When it comes to auto insurance the type of coverages you need to have are largely regulated by state laws and also the terms of an auto loan, if applicable.  Since cars are quite expensive most people have to take out a loan to buy a new or used car.  These loans generally mandate that you have to buy collision and comprehensive coverage, in addition to the liability coverage which is mandated by state law.  While you may not have a lot of choice when it comes down to what type of coverage you choose for your vehicle, it is helpful to understand what is covered by these policies.

What does Collision Insurance cover?  Understanding Collision Insurance

Since you are required to have this type of coverage if you have an auto loan it is helpful to understand exactly what this covers.  The simple explanation is that collision insurance will pay for any damage to your vehicle that occurs while the vehicle is in motion.  If your vehicle is parked on the side of the road and a rock hits the vehicle causing damage, this would not be covered under collision, but if you had comprehensive it would fall under that coverage.  It is also a good idea to read your policy carefully and especially the exclusions section.  Under any policy there are certain things that can result in coverage being denied and these are found in the exclusions section.  For example, most auto insurance policies will not cover damages resulting from street racing, or if you are using your vehicle for work purposes.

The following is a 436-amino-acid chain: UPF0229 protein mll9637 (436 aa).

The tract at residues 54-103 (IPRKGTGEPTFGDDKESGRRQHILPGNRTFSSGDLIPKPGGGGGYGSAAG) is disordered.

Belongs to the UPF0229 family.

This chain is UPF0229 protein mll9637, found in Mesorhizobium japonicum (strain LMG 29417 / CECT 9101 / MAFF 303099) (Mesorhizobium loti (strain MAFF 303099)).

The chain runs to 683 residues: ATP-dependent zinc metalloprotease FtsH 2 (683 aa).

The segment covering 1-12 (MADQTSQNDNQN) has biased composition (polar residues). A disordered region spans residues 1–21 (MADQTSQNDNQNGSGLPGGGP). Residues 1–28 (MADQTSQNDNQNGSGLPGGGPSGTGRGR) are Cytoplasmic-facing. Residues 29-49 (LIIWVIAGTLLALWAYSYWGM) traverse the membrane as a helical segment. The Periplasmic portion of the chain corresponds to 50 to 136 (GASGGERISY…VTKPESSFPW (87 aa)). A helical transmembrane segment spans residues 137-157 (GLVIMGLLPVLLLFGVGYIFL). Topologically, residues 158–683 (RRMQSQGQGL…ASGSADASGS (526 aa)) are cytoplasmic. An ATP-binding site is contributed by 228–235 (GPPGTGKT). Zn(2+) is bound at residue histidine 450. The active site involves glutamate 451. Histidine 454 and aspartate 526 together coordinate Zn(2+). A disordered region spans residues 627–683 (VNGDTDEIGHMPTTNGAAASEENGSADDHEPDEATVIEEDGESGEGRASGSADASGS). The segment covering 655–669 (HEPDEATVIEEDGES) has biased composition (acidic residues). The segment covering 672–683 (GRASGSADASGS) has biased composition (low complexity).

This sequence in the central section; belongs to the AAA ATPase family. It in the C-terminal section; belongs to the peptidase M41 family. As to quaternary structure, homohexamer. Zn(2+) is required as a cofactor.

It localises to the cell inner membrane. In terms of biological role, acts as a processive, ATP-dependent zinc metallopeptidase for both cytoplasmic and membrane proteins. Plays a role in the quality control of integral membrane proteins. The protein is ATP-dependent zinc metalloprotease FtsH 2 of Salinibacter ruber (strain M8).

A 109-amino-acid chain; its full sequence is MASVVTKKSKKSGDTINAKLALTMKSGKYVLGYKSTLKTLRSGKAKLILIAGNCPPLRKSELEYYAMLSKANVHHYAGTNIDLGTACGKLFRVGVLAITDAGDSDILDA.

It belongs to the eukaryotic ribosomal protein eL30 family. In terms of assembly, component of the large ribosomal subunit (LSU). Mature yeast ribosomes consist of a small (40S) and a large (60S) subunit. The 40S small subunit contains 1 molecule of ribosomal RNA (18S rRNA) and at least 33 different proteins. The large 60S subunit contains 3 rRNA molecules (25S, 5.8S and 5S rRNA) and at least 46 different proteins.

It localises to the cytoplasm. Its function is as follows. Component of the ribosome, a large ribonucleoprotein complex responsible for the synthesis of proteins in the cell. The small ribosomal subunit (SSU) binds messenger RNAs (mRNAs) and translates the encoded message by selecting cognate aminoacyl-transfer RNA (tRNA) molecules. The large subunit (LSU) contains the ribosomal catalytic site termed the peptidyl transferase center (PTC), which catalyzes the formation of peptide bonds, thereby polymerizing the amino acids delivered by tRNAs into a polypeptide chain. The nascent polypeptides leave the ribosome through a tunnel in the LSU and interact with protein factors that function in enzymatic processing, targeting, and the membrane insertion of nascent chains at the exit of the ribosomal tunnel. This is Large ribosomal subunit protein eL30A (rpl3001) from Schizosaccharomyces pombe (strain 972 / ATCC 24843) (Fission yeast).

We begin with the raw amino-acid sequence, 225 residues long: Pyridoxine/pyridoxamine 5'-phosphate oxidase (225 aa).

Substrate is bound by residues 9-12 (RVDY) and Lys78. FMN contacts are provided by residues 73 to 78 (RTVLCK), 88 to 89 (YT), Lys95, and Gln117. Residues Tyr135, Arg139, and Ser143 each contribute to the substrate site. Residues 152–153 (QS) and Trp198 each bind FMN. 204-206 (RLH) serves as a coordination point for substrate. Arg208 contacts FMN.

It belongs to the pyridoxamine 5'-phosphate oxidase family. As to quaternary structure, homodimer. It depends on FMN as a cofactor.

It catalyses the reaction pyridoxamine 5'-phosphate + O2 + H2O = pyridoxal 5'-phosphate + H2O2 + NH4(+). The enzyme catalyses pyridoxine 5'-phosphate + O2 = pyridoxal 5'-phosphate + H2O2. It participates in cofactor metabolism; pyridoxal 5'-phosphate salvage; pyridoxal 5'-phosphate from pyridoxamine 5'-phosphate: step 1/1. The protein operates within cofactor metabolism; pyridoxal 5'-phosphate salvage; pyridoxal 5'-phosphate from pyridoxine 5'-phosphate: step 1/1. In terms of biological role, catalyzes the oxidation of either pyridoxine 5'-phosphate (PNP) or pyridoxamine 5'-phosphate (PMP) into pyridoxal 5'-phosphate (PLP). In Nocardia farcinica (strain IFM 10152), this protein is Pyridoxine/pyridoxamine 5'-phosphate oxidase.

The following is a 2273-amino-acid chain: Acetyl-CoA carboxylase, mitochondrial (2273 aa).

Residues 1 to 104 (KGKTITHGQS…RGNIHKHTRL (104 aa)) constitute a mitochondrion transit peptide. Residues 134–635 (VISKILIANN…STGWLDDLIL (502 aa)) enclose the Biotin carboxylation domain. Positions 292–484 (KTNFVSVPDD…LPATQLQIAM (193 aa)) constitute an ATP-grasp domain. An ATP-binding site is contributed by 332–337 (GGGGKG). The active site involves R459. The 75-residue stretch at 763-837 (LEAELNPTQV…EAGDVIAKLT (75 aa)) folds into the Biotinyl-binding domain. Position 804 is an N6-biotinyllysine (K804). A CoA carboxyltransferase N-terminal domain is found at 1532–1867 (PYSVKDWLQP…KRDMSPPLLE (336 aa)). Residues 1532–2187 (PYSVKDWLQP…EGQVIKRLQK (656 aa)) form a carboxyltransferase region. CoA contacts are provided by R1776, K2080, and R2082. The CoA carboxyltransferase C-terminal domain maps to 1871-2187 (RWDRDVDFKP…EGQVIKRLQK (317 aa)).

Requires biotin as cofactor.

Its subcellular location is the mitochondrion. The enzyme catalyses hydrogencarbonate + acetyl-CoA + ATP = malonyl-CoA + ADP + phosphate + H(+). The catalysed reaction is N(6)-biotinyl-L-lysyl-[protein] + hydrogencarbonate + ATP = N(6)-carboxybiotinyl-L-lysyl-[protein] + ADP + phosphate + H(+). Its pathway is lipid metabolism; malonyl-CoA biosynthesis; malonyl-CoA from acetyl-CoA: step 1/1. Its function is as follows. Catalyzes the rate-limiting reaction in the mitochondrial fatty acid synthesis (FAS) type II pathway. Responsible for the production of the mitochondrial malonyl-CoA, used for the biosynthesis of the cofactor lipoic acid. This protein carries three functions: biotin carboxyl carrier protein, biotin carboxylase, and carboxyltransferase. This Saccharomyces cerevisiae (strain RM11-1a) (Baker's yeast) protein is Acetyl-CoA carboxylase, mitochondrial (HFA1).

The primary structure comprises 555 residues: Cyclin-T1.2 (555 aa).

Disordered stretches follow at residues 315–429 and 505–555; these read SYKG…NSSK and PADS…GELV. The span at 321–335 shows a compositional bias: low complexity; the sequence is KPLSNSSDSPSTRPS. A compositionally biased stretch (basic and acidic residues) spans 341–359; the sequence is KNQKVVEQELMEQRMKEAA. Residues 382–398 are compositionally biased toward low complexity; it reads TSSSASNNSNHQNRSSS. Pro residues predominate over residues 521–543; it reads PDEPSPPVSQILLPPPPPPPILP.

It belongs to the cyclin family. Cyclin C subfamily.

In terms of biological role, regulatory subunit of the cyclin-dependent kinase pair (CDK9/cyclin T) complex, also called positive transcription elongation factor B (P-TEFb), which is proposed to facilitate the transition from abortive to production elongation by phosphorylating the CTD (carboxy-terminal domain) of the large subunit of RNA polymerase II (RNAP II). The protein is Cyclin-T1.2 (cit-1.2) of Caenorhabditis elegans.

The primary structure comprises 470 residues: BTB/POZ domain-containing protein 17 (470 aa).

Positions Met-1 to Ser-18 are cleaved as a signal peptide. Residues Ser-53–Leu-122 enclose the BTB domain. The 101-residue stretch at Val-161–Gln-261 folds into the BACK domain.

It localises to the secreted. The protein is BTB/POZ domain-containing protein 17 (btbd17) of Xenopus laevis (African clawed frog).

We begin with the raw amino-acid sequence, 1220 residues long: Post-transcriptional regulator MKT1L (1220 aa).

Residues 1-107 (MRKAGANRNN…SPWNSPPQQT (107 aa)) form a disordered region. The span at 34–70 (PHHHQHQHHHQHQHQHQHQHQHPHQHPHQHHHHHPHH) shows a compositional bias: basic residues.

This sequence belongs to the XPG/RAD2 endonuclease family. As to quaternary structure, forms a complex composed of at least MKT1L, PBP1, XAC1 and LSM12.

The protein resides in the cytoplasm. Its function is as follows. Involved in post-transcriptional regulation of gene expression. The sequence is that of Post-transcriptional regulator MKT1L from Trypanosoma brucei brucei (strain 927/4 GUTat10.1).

Why Should I buy Collision Insurance?

The obvious answer is because it is required but even if this is not the case – it is generally a good idea to have this type of auto insurance coverage.  Collision insurance provides a safety net to pay for expensive repairs that are a result of an accident.  If you are at fault in an accident the coverage will pay for repairs. If another party is at fault you can choose to have your coverage pay for it or deal directly with the responsible parties insurance carrier.  If your collision coverage pays for damage that was caused by another driver, your insurance company will seek reimbursement from the other insurance company.  This is what is referred to as subrogation and is a term you will commonly see in most insurance policy language.

What does Collision Insurance not cover?

The specifics of what is covered under any insurance policy can be found in the policy language and can differ from one insurer to another.  While some insurance companies utilize standard insurance policies that are used throughout the industry, other insurers will develop and use their own policy.  This is a practice which is generally only used by the really large insurance companies.  Some common items that will not be paid for under a collision claim would be any personal property inside the vehicle such as a laptop, portable electronics, etc.  A good rule of thumb to use to figure out what is covered by collision is as follows.  If you were to cut the roof off from your car, pick up your car, turn it upside down, and shake it, the items that fall out are not covered and anything that stays in is covered.  This is a basic guideline and again, each policy is different so what is covered will depend precisely on the policy language.